Limited Career Options For AB 540 Undocumented Students

Story tools

A A AResize

Print

 
California's AB 540 law allows qualified undocumented students to attend state colleges and pay in-state tuition fees. However, the proof of citizenship for many science and federally subsidized fields of medicine and research still poses an obstacle and therefore limit career options for these students.

Lizbeth, 23, had gone her entire life without questioning her status in the U.S. until applying for college when she was asked to provide a Social Security number she didn't have.

Suddenly the future she had once envisioned for herself was completely out of reach and she had to reconcile her aspirations with the limited options of an undocumented student.

Now in her last year at California State University, Northridge, Lizbeth finally decided to stick with journalism with a minor in marketing, after having a run with three other options.

"I would like to start my own (public relations) business or work at a non-profit to gain experience," she says.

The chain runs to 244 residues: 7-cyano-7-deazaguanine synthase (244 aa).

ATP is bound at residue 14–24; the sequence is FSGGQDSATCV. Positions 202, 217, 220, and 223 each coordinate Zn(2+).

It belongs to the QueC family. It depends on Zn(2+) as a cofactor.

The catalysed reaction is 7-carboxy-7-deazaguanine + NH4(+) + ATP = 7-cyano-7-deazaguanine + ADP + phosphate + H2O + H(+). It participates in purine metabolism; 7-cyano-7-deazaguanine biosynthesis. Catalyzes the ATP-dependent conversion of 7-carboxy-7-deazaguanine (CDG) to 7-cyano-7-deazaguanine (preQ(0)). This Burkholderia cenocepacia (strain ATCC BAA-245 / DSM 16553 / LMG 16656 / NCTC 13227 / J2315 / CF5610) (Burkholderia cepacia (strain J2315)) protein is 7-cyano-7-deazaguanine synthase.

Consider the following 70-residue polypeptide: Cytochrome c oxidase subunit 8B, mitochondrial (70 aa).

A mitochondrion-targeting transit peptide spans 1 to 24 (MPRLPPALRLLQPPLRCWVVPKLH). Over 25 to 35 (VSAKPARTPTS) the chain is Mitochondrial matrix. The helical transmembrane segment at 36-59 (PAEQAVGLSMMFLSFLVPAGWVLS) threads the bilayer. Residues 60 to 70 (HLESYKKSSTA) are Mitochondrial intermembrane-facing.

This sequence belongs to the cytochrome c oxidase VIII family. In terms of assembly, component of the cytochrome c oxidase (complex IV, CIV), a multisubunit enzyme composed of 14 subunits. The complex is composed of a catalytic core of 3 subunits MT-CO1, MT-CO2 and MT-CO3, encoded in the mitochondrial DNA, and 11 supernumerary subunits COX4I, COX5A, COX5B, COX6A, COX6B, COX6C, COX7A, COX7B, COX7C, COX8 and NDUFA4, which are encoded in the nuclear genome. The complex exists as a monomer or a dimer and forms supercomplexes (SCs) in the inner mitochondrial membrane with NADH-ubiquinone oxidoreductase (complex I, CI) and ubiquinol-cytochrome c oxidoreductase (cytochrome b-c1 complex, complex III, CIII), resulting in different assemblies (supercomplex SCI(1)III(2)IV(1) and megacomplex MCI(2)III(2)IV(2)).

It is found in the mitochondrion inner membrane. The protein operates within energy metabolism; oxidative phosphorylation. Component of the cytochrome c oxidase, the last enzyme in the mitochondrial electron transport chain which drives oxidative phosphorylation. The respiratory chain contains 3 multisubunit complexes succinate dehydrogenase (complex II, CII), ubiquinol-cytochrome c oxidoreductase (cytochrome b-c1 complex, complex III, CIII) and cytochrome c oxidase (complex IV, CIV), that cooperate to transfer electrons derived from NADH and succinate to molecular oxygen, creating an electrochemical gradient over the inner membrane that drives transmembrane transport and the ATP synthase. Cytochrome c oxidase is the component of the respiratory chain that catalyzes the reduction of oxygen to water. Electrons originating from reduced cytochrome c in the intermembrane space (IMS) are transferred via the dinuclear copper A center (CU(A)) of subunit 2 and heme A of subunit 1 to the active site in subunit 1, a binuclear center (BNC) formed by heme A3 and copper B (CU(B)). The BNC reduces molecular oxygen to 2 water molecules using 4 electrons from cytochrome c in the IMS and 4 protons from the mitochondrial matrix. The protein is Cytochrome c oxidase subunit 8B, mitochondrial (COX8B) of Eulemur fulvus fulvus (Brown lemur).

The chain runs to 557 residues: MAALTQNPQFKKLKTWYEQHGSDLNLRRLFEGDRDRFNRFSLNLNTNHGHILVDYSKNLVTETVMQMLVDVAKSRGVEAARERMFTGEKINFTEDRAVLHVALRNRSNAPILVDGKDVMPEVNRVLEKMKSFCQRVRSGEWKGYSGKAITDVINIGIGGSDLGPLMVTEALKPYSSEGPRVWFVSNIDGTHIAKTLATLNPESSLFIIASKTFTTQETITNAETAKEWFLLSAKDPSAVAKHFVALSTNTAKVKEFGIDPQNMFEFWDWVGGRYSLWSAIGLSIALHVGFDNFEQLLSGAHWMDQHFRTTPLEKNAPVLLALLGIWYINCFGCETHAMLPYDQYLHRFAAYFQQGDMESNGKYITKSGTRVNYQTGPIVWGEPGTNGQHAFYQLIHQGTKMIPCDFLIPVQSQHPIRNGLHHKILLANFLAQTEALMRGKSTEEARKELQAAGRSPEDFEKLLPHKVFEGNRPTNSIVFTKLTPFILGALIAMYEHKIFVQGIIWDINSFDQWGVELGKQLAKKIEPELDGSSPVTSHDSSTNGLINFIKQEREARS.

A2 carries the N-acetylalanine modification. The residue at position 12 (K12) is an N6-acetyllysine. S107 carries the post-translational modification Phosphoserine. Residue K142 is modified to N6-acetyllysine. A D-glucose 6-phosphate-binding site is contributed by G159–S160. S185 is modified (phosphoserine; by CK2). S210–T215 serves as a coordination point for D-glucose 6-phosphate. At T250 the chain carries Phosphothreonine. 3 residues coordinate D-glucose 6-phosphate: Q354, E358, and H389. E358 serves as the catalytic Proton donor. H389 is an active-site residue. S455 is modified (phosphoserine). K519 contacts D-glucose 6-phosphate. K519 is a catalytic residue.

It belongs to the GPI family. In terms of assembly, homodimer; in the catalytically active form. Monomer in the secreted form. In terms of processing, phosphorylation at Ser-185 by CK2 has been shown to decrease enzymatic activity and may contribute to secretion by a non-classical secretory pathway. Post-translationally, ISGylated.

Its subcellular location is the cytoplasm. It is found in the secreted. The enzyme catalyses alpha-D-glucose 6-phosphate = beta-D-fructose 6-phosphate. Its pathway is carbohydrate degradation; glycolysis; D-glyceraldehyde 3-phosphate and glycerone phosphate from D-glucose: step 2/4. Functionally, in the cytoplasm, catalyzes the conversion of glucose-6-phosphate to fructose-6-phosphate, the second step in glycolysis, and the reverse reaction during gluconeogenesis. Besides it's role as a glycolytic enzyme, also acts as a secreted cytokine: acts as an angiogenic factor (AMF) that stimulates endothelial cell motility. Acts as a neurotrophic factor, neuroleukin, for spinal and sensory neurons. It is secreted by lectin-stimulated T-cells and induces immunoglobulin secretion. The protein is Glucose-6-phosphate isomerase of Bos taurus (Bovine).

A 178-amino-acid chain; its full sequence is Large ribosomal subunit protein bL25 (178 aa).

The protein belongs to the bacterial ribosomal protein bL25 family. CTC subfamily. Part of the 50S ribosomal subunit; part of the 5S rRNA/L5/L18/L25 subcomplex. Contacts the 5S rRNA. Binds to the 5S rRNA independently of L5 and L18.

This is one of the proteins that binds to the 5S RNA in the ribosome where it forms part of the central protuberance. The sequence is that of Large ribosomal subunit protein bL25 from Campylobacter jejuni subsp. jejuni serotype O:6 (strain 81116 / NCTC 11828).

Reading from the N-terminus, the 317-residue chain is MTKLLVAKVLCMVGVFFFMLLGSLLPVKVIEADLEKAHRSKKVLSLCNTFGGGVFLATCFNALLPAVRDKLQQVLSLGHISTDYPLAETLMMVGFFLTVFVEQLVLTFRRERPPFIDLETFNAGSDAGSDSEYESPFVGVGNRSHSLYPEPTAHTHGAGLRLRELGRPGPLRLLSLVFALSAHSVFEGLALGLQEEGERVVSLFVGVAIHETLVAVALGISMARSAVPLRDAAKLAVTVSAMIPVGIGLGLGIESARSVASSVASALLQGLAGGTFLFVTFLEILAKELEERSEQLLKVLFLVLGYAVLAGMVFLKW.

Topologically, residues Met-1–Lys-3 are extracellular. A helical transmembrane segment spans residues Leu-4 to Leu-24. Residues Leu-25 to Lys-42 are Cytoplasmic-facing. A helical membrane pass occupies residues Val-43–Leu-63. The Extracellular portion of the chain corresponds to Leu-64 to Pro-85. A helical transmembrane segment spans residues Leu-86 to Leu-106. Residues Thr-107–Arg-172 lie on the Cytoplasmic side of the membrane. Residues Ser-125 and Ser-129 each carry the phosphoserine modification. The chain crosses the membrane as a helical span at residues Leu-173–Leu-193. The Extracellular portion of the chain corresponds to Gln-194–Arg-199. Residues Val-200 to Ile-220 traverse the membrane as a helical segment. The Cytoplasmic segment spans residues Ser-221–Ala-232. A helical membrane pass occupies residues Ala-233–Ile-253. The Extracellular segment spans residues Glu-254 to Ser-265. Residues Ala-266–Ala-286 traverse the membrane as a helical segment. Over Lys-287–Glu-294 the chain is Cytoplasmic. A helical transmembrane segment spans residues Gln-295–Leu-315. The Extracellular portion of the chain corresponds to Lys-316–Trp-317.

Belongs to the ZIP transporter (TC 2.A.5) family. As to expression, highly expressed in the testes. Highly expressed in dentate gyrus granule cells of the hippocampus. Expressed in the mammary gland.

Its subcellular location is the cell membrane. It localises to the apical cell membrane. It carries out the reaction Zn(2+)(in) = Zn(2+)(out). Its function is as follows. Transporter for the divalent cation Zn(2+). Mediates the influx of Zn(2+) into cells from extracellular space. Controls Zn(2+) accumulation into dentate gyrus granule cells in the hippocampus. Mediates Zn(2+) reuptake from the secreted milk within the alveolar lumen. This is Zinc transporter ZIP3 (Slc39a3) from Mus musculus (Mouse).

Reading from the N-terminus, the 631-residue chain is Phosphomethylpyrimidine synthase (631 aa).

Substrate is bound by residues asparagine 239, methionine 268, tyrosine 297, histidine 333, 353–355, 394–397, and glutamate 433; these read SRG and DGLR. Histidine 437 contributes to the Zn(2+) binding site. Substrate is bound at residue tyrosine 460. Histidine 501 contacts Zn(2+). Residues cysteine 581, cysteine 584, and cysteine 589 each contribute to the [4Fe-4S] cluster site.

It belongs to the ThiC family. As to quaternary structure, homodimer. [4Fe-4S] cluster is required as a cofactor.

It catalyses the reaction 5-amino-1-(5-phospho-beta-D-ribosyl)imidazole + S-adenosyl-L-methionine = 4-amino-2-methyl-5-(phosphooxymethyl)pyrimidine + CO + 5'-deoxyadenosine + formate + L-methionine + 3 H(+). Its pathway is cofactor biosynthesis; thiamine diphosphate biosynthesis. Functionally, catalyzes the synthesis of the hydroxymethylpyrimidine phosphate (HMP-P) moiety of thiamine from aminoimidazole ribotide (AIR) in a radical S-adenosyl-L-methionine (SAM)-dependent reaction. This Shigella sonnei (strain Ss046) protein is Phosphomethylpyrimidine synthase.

She initially chose biology. But when discussing her status with a university counselor he advised her against it, due to the hardships she would face trying to find a job.

She, like so many other AB 540 students, has had to adjust to their life according to the limited opportunities of undocumented immigrants.

AB 540 legislation allows students who have attended high school in California and intend to apply for legal status to pay in-state tuition.

"The mere fact of going to college is a privilege," says Lizbeth. Read more here.

As a school under the AB540 state law, CSUN offers respite and resources through the Dreams to be Heard (DTBH) student club as well as faculty and counselors.

Jose Luis Vargas, Educational Opportunity Program (EOP) Director, is an AB540 advocate and adviser for DTBH. He has met with graduates who work in fields not related to their university title.